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In Photos: SpaceX Launches Used Falcon 9 Rocket, Dragon Capsule on CRS-13

SpaceX CRS-13 Landing
(Image: © SpaceX)

Another 'First' for SpaceX

SpaceX

SpaceX launched its 13th cargo delivery to the International Space Station on Dec. 15, 2017, flying both a reused Falcon 9 rocket and Dragon cargo ship. [Full Story and Launch Video]

Waiting to Fly

NASA/SpaceX

A previously flown SpaceX Falcon 9 booster and Dragon spacecraft stand ready to launch the CRS-13 cargo mission for NASA from Space Launch Complex 40 at Cape Canaveral Air Force Station in Florida. Liftoff is scheduled for Dec. 15, 2017.

Liftoff!

SpaceX

The Falcon 9 rocket blasted off from Cape Canaveral Air Force Station in Florida at 10:36 a.m. EST (1536 GMT) on Friday, Dec. 15.

Liftoff!

NASA TV

A SpaceX Falcon 9 rocket and Dragon cargo ship lift off from Space Launch Complex 40 at the Cape Canaveral Air Force Station, Florida on Dec. 15, 2017 to deliver NASA cargo to the International Space Station. Both the rocket and Dragon have flown in space before.

Return to Cape Canaveral

SpaceX

Flames beneath the rocket booster reflect off the water at Cape Canaveral as the Falcon 9 carries the Dragon cargo spacecraft into space. This was the first launch in more than a year from Pad 40, which was damaged by a Falcon 9 explosion during a routine preflight test on Sept. 1, 2016.

Up, Up and Away!

SpaceX

Seen here on its way to the International Space Station, the Dragon cargo spacecraft will deliver about 4,800 lbs. (2,180 kilograms) of scientific hardware and other supplies to the Expedition 54 crew.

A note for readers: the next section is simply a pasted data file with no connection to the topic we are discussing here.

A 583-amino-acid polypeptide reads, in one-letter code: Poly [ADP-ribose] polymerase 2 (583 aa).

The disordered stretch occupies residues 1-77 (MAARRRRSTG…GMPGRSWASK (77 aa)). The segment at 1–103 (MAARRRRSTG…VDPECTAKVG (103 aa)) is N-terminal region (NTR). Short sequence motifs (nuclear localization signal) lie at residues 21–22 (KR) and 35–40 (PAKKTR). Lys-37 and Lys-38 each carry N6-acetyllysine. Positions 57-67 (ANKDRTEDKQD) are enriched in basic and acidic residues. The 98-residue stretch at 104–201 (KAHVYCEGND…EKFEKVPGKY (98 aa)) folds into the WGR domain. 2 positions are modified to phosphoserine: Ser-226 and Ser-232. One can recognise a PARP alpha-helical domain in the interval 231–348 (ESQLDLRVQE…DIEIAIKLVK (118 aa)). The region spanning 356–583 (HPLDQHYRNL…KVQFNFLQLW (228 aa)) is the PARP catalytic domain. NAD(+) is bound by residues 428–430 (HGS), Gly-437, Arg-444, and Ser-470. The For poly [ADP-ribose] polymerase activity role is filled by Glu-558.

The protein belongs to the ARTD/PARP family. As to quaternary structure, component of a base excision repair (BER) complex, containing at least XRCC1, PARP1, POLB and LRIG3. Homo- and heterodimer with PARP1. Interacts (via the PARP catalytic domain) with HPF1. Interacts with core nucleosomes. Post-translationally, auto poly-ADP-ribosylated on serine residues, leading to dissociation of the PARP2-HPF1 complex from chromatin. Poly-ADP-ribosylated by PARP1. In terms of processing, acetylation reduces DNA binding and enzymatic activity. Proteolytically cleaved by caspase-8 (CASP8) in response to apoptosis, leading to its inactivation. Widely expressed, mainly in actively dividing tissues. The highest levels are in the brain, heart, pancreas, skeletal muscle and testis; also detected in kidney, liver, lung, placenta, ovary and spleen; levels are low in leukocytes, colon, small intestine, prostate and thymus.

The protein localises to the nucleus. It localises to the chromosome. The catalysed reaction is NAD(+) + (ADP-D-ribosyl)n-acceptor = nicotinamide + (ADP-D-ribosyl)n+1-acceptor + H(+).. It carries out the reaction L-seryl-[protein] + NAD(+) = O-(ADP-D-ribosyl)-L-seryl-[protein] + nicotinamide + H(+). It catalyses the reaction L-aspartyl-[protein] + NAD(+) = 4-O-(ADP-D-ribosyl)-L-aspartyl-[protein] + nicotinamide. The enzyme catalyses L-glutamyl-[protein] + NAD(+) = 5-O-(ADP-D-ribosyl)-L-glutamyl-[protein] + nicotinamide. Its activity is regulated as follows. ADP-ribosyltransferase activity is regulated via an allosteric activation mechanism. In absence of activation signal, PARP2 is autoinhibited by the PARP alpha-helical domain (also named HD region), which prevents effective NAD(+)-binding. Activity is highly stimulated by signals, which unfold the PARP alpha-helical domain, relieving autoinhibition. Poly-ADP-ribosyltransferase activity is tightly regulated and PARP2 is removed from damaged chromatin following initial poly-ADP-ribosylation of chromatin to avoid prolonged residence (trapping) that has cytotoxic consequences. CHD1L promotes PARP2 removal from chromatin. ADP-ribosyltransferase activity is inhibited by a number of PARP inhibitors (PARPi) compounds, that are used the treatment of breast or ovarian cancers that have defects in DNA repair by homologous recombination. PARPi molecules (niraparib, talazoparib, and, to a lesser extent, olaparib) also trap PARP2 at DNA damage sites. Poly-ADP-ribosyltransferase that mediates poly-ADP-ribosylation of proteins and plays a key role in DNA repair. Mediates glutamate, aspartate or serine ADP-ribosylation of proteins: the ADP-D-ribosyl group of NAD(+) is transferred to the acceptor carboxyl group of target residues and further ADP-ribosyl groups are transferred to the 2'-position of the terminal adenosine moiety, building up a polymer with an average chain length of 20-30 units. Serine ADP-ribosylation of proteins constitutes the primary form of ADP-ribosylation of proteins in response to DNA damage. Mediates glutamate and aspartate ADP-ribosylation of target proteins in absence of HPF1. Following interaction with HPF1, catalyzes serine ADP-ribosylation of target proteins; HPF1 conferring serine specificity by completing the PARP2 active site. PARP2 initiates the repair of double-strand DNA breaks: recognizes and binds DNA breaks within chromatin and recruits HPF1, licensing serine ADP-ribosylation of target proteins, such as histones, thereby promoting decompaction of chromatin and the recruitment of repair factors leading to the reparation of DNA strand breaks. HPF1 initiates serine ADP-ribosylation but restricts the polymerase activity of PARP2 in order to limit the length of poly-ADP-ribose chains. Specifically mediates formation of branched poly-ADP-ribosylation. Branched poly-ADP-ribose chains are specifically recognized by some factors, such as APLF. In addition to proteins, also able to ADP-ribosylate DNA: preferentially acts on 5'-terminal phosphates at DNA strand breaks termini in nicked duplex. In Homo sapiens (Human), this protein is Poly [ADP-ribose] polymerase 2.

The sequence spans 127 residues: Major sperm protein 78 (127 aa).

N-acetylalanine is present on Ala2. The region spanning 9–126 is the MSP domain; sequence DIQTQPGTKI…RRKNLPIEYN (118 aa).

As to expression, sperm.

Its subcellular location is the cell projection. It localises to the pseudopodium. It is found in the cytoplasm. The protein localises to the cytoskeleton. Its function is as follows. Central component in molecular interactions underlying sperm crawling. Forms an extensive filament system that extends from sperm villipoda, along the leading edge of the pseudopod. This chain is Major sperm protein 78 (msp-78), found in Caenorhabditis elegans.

'Max-Q'

SpaceX

One minute and 18 seconds into the launch, the Falcon 9 rocket reached maximum aerodynamic pressure, or "max-Q."

Headed for Space

NASA TV

The SpaceX Falcon 9 rocket carrying a Dragon cargo ship filled with NASA supplies soars into space from Cape Canaveral Air Force Station, Florida on Dec. 15, 2017 to deliver NASA cargo to the International Space Station.

The Falcon 9 Flies!

SpaceX

In this view of the Falcon 9 rocket, you can see the structure of its nine-engine booster.

Stage Separation

SpaceX

About 2.5 minutes into the mission, the first stage rocket booster separated from the second stage and began its return to Earth.

The Falcon 9 Returns

SpaceX

After stage separation, the firs stage booster began its journey back to Cape Canaveral

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